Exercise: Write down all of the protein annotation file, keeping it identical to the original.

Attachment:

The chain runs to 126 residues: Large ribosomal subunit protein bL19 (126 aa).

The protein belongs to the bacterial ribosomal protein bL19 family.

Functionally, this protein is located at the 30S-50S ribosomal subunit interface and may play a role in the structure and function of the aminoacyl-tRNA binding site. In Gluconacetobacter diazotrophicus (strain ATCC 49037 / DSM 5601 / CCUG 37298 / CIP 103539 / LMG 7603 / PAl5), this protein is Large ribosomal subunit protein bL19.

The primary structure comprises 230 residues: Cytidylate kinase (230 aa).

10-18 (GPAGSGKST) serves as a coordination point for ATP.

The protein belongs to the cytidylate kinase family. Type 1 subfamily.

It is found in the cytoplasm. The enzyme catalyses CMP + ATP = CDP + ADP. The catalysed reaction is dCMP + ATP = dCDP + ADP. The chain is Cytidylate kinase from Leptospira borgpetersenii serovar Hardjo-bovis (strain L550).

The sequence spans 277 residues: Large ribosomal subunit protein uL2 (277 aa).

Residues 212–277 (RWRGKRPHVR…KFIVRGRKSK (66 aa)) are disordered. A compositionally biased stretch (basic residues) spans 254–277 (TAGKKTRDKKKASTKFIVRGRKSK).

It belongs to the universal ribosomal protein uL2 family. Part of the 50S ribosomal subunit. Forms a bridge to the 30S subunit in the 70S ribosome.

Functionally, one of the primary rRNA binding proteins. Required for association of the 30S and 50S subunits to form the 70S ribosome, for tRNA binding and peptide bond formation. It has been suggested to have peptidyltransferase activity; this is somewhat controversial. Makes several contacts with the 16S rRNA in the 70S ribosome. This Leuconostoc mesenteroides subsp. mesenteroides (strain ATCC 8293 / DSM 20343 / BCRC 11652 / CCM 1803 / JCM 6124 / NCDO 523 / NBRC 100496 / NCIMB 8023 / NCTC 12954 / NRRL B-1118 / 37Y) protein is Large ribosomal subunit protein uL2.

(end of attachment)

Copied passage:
The chain runs to 126 residues: Large ribosomal subunit protein bL19 (126 aa).

The protein belongs to the bacterial ribosomal protein bL19 family.

Functionally, this protein is located at the 30S-50S ribosomal subunit interface and may play a role in the structure and function of the aminoacyl-tRNA binding site. In Gluconacetobacter diazotrophicus (strain ATCC 49037 / DSM 5601 / CCUG 37298 / CIP 103539 / LMG 7603 / PAl5), this protein is Large ribosomal subunit protein bL19.

The primary structure comprises 230 residues: Cytidylate kinase (230 aa).

10-18 (GPAGSGKST) serves as a coordination point for ATP.

The protein belongs to the cytidylate kinase family. Type 1 subfamily.

It is found in the cytoplasm. The enzyme catalyses CMP + ATP = CDP + ADP. The catalysed reaction is dCMP + ATP = dCDP + ADP. The chain is Cytidylate kinase from Leptospira borgpetersenii serovar Hardjo-bovis (strain L550).

The sequence spans 277 residues: Large ribosomal subunit protein uL2 (277 aa).

Residues 212–277 (RWRGKRPHVR…KFIVRGRKSK (66 aa)) are disordered. A compositionally biased stretch (basic residues) spans 254–277 (TAGKKTRDKKKASTKFIVRGRKSK).

It belongs to the universal ribosomal protein uL2 family. Part of the 50S ribosomal subunit. Forms a bridge to the 30S subunit in the 70S ribosome.

Functionally, one of the primary rRNA binding proteins. Required for association of the 30S and 50S subunits to form the 70S ribosome, for tRNA binding and peptide bond formation. It has been suggested to have peptidyltransferase activity; this is somewhat controversial. Makes several contacts with the 16S rRNA in the 70S ribosome. This Leuconostoc mesenteroides subsp. mesenteroides (strain ATCC 8293 / DSM 20343 / BCRC 11652 / CCM 1803 / JCM 6124 / NCDO 523 / NBRC 100496 / NCIMB 8023 / NCTC 12954 / NRRL B-1118 / 37Y) protein is Large ribosomal subunit protein uL2.